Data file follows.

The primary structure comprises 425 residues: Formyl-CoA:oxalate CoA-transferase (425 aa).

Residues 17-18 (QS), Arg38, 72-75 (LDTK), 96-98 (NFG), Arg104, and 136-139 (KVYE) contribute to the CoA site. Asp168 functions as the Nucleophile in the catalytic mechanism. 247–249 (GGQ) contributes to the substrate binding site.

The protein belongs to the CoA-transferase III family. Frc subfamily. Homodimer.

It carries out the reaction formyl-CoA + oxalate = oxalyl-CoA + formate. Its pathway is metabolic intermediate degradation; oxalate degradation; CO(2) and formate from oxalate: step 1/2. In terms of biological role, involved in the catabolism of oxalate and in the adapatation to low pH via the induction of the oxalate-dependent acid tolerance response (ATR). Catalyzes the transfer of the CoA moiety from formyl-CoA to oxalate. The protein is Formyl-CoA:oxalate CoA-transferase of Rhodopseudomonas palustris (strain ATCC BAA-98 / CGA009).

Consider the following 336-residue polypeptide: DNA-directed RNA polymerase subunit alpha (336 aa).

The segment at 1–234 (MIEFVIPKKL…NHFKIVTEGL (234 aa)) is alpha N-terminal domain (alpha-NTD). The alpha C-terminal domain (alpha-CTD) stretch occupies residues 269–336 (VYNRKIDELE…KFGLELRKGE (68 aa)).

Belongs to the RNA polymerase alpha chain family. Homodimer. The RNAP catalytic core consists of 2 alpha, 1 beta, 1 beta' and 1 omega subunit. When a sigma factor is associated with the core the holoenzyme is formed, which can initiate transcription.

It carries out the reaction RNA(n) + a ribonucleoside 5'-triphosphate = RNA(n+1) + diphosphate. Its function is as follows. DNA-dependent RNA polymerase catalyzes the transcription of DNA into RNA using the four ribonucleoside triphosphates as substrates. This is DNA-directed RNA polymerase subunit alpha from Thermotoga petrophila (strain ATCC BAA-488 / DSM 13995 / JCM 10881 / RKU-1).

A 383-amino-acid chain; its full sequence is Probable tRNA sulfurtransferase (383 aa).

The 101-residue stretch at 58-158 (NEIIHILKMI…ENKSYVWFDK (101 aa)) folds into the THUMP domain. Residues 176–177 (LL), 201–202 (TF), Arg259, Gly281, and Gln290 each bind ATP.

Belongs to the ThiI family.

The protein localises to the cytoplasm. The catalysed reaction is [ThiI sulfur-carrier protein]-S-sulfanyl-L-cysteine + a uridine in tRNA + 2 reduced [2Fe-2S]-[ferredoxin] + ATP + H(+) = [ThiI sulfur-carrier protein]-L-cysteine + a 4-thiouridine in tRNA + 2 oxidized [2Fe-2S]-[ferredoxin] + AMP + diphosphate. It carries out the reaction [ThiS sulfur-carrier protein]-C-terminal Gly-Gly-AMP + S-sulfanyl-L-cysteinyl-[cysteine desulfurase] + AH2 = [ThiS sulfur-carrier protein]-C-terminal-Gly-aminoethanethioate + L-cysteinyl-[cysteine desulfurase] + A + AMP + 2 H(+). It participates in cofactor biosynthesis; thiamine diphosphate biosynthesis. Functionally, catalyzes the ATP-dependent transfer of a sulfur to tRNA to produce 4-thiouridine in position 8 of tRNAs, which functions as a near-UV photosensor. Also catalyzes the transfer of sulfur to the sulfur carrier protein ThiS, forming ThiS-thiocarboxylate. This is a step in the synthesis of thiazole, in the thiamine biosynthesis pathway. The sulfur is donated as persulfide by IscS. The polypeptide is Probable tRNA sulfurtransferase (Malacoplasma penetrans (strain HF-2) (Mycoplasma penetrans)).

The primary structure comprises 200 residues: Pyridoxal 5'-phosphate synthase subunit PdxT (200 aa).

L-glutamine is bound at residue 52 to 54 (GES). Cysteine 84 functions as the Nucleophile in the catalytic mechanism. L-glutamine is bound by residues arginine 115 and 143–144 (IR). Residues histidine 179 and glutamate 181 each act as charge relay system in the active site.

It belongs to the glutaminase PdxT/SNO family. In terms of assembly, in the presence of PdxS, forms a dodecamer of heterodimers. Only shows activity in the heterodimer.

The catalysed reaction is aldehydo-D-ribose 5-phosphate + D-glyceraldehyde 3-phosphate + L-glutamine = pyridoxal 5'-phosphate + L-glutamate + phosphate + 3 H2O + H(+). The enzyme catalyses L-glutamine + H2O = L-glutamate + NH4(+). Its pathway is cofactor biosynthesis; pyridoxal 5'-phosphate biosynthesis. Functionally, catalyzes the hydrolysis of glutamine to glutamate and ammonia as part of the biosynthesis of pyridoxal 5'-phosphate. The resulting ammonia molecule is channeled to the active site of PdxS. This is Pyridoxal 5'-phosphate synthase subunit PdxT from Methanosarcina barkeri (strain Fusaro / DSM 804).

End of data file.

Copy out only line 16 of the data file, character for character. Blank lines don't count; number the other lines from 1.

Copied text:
The catalysed reaction is aldehydo-D-ribose 5-phosphate + D-glyceraldehyde 3-phosphate + L-glutamine = pyridoxal 5'-phosphate + L-glutamate + phosphate + 3 H2O + H(+). The enzyme catalyses L-glutamine + H2O = L-glutamate + NH4(+). Its pathway is cofactor biosynthesis; pyridoxal 5'-phosphate biosynthesis. Functionally, catalyzes the hydrolysis of glutamine to glutamate and ammonia as part of the biosynthesis of pyridoxal 5'-phosphate. The resulting ammonia molecule is channeled to the active site of PdxS. This is Pyridoxal 5'-phosphate synthase subunit PdxT from Methanosarcina barkeri (strain Fusaro / DSM 804).